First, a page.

SHIMON ATTIE Facts on the Ground
JACK SHAINMAN GALLERY | APRIL 28 – JUNE 4, 2016
A lot could be said of those two words, appearance and reality! [. . .] I thought I could hear echoes of it in the phraseologies and absurdly sweeping slogans attributed to the sort of figures that haunt the imagination of nations in revolt.
Jean Genet, Prisoner of Love
After twenty years of meditating on social psyches, Shimon Attie has brought the Israel/Palestine conflict to Jack Shainman Gallery. Celebrated for his experimental approach, which blurs the line between installation and photography, Attie has spent his career moving from one city to the next to explore the trauma and history of the marginalized and to reflect on social memory and the construction of identity. Seductive, daring, and clever, Facts on the Ground dives into the inherently charged and polarized politics of its subject matter.
In twelve large photographs with pastel-like colors, Attie focuses on an enchanted desert, voided of all humans, in order to transcend both sides of the tension and override normalized images of conflict. He interrupts the landscapes by creating his own installations with short poetic statements. Clinical titles briefly contextualize the horrific history of images that are rich in their vagueness. Attie achieves something profound: he presents a unique opportunity to contemplate Israel/Palestine without the distraction that is simultaneously a manifestation of the limitations of visual or written language and the possibilities of their alliance.
A PROBLEM IN LOGIC, Two on location custom made light boxes, Israel-Palestine Separation Wall, Abu Dis, Palestinian City, West Bank (2014) visualizes the separation that has continuously defined the upheaval. Under a pinkish sky—dusk or perhaps dawn—a barren hill is segregated by a long sweeping concrete wall. On the side and beyond the border, the continuing hill is filled with repeating cube-like buildings. Emerging from the horizon is a curving road that runs across the wall but appears to be stopped by it. Attie’s intervening words challenge the familiar image; next to the gray wall—filled with English statements in support of the resistance—two light-boxes are placed: “A PROBLEM” and “IN LOGIC.” The short sentence creates a moment of silence that invites us to revisit the image, and even its subject.
Attie repeats this approach throughout the project. The simple and poetic illustrations of the ongoing tragedy; the protest embedded in the short, haiku-like statements; and the burden of the provided information come together to create puzzles that refuse to be solved. Most significantly, what allows this multi-layered experience is Attie’s mastery as an image maker—his attention to detail.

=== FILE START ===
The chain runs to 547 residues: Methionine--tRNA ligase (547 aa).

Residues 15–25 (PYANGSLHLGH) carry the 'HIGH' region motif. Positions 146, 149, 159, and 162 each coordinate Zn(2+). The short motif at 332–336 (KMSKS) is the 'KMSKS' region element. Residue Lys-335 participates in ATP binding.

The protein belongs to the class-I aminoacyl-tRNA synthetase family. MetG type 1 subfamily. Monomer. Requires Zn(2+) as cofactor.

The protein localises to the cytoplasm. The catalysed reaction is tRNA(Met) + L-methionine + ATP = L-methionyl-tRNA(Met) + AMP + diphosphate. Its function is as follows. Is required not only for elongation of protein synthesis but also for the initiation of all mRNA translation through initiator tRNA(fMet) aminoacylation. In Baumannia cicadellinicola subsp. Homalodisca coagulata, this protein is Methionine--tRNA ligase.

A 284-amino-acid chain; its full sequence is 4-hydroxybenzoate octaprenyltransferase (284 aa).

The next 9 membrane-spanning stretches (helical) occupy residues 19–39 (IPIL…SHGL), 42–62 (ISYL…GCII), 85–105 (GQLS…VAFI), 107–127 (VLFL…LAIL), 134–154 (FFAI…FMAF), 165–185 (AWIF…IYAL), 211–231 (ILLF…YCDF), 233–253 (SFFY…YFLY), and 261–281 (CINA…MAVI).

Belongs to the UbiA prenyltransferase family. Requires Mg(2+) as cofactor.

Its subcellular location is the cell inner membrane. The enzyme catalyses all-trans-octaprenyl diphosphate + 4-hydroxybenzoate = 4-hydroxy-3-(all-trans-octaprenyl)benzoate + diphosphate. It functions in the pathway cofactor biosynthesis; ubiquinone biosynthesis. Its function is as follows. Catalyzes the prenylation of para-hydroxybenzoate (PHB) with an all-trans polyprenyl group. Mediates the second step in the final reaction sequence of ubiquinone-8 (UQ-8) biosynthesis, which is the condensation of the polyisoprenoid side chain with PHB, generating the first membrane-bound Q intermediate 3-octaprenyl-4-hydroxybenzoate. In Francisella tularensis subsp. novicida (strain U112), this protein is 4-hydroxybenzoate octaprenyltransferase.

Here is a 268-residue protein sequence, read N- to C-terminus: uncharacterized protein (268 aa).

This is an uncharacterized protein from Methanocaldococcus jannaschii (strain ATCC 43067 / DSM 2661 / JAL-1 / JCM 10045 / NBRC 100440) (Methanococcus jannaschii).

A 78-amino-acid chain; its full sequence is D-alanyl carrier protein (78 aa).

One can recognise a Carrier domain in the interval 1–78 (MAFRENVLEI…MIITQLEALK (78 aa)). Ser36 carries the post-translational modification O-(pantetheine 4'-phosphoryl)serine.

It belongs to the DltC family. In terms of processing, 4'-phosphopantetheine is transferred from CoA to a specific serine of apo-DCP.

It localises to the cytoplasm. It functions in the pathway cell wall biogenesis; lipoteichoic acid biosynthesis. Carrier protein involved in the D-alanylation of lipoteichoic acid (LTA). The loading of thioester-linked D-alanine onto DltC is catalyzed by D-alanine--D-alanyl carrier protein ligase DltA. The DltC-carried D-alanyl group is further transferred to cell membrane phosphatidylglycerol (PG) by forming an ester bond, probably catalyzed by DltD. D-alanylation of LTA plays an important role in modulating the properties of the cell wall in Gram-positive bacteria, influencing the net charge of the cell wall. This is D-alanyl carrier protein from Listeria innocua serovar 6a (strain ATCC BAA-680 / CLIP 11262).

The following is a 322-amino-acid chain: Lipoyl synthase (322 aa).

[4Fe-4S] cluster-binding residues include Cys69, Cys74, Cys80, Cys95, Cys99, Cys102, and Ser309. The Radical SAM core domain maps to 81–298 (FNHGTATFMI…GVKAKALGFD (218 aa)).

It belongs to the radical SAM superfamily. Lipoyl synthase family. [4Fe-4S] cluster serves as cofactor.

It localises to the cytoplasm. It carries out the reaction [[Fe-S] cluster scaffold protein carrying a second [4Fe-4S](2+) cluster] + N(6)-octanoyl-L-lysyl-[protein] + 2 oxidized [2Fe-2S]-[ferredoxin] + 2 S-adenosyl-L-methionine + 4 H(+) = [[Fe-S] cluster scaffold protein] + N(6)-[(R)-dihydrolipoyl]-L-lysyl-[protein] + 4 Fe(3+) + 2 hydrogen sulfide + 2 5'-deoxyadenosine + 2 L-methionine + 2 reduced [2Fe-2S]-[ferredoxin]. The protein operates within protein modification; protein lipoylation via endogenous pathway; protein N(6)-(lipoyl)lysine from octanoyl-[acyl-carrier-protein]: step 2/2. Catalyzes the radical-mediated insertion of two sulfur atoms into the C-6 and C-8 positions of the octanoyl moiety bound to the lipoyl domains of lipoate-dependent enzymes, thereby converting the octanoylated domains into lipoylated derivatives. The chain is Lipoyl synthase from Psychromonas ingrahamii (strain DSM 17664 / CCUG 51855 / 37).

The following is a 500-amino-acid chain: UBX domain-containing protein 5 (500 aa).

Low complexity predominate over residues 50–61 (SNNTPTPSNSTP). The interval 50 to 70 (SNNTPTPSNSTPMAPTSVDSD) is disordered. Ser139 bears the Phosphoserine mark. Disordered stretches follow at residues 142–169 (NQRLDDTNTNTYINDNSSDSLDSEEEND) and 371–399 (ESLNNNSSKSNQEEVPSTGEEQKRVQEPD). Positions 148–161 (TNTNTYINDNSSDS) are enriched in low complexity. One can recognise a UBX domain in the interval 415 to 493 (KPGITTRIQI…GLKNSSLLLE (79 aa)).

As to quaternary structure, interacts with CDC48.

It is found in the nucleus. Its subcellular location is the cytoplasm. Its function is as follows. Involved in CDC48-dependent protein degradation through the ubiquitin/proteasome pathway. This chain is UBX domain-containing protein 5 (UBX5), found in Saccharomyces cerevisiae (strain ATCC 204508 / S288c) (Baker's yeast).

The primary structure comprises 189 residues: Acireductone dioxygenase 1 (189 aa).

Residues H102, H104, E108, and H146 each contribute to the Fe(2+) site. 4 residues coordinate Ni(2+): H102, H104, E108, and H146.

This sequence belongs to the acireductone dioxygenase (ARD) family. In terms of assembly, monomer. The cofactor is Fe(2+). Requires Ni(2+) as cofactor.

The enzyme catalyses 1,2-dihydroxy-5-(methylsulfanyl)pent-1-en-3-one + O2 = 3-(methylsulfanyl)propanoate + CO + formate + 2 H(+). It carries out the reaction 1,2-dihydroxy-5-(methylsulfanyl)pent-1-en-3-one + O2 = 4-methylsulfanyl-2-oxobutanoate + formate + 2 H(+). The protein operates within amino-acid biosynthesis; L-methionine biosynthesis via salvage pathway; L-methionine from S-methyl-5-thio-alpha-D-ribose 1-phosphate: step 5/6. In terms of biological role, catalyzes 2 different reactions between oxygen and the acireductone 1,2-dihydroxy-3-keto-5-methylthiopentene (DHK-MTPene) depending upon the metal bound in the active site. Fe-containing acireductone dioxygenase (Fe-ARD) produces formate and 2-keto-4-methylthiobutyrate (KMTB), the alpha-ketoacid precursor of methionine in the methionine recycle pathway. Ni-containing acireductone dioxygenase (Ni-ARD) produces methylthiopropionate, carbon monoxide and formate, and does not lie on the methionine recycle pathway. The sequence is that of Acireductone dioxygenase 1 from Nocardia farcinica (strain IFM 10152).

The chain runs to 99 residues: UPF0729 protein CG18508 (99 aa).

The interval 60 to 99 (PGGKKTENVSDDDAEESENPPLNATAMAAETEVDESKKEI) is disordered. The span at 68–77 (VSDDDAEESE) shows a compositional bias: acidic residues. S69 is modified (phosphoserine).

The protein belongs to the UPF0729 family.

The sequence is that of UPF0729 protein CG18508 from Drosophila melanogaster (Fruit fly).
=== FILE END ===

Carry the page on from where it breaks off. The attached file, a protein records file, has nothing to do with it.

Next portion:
ALL OF ONE’S FEARS, Two on-location light boxes, sited between Synagogue and ruins of former Mosque attacked by rioting Israelis during second Intifada, Cvar Shalem neighborhood, Tel Aviv (2014) is an intentionally simplistic analogy of the crisis. The mosque stands on one corner, the humble synagogue—a small house with windows illuminating a Star of David—on the other. Between them, a silhouetted palm tree symbolizes Middle East’s Eden. Across the darkening sky of the two cities, electricity wires run, crossing each other and connecting the two opposing poles. The pebbles on the ground are illuminated with two light boxes: “ALL OF,” “ONE’S FEARS.” Their separation makes the words stand out: “All,” “One,” “Fears,” each so core to the situation.
Effective as it is, Attie’s obscurity only protects him to an extent. In recent years, generalizations and simplifications have become common refuge in discussions of the ongoing disputes. Attie takes a different path. A closer look into the exhibition as a whole unfolds deeper complexities; the recurring themes of identity and conflict can circle back to the artist himself: Attie is a Jewish American who has chosen, for the most part, to stand in Palestine and look into Israel—and specifically at its fraught settlements.
At points, Attie succeeds in creating a single image that contains the different layers simultaneously. In LAND LORD, Two on-location light boxes, looking onto the Israeli settlement Har Homa from the Palestinian Village Umm Tuba, annexed by Israel in 1967, (2014), Attie stands in the Palestinian village of Umm Tuba looking into the Israeli settlement of Har Homa. The foreground focuses on small details: dirt, rubbish, destruction. The image gradually goes out of focus in perspectival depth: roads lead the eyes to a hilltop covered by the identical high-rises of Har Homa. The two loaded words, “Land” and “Lord” are placed on the far sides on the empty ground, balancing the image and creating an invisible entry to the emerging army of buildings. The title continues to describe Umm Tuba, “annexed by Israel in 1967.” The blurred lights of the distant roads and homes turn into lit candles. An unknown tragedy is mourned.
Like two mirrors, Attie faces his abstracted information and his seductive photography towards one another, in endlessly repeating mutual reference. Still the obscurity of his poetics doesn’t make him immune to partiality. The intended audience and the delivered message are, however obliquely, discernable in Attie’s smart and conscious choices: his wording, his decisions as image-maker, his controversial subjects, and even his use of the English language. Rather than a universal truth, Facts on the Ground is a gate, holding within it a road carved by the artist. It is entirely up to the viewer to decide how far they will go.